Communication practice is increasingly converging around globally consistent approaches and techniques shaped by both globalisation and globalising communications technologies. However, this paper argues, national and regional practice histories and cultural characteristics have shaped, and continue to shape, practice in individual markets. The paper analyses the extent of that these divergent histories and cultures have shaped the structure and practices of the public relations industry in Australia and other countries. The paper challenges the common assumptions about public relations development and industry practice having developed from a predominantly US-based model progressively disseminated globally. It traces the history of public relations in Australia, counter-pointing its distinctive origins, to the US-origin thesis. It also examines the impact of demography and diverse national culture on industry shape and practice, comparing the Australian industry to that of other industries around the world. It uses mini-case studies of campaigns in specific countries to assess the extent to which they are culturally bound by historical and cultural differences and the extent to which they are capable of being transferred or adapted to individual markets. For instance, assumptions about globally consistent brand identities are contradicted by McDonald’s ’branding practices in markets such as Canada and Japan. The paper also discusses how emerging market PR industries are being shaped by distinctive and divergent cultures and development paths and may create new structural and practice models as the emerging economies becoming dominant internationally. The authors suggest that history and cultural diversity continue, and will continue to, shape national and regional practices.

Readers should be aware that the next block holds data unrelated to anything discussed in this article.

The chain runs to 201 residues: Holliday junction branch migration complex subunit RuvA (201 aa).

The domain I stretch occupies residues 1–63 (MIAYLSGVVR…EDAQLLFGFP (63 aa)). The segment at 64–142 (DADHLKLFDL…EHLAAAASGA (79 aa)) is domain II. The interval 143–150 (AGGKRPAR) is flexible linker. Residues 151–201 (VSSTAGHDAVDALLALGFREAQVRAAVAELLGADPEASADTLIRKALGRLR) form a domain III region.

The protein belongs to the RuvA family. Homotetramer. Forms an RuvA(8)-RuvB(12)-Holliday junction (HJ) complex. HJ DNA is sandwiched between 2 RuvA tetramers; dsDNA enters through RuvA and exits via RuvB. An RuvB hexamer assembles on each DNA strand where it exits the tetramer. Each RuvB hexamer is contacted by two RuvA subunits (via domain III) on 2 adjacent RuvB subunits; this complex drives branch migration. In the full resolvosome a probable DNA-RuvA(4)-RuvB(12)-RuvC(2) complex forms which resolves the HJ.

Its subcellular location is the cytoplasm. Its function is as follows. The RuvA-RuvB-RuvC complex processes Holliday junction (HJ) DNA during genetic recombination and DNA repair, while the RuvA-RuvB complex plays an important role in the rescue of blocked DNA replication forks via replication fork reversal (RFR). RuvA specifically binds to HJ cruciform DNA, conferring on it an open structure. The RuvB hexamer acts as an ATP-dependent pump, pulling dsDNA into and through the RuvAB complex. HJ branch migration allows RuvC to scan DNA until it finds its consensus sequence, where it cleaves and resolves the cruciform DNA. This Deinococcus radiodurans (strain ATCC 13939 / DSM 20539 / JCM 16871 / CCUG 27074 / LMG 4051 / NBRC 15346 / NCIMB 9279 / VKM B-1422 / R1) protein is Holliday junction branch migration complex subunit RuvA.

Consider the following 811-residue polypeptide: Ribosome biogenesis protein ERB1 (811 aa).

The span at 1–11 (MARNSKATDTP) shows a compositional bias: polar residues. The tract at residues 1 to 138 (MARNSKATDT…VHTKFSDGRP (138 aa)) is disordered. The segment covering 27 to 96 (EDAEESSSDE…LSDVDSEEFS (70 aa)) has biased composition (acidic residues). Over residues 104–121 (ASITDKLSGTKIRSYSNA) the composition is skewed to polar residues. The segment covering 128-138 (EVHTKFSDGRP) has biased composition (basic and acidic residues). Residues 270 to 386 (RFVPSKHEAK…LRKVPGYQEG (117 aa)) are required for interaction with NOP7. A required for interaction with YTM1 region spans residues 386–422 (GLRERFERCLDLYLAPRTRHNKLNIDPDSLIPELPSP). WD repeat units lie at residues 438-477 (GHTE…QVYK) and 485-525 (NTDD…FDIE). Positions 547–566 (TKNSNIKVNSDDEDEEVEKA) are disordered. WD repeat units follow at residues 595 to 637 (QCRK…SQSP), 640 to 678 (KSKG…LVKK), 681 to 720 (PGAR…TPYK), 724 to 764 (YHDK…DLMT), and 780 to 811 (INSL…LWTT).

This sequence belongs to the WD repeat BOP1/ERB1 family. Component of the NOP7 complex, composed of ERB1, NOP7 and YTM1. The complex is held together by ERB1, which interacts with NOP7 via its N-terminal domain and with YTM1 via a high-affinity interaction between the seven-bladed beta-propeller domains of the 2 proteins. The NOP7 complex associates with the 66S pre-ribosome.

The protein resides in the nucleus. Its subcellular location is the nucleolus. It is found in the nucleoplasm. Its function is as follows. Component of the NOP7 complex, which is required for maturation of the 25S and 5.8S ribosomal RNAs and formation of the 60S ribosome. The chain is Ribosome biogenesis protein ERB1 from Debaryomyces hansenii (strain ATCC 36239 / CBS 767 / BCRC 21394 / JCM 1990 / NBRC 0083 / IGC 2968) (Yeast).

Full text - The Impact of Divergent Historical and Cultural Factors on Covergence in Global Communication Practice

 

International Public Relations and the Circuit of Culture: An Analysis of Gawad Kalinga

Zeny Sarabia-Panol, Middle Tennessee State University
Marianne D. Sison, RMIT University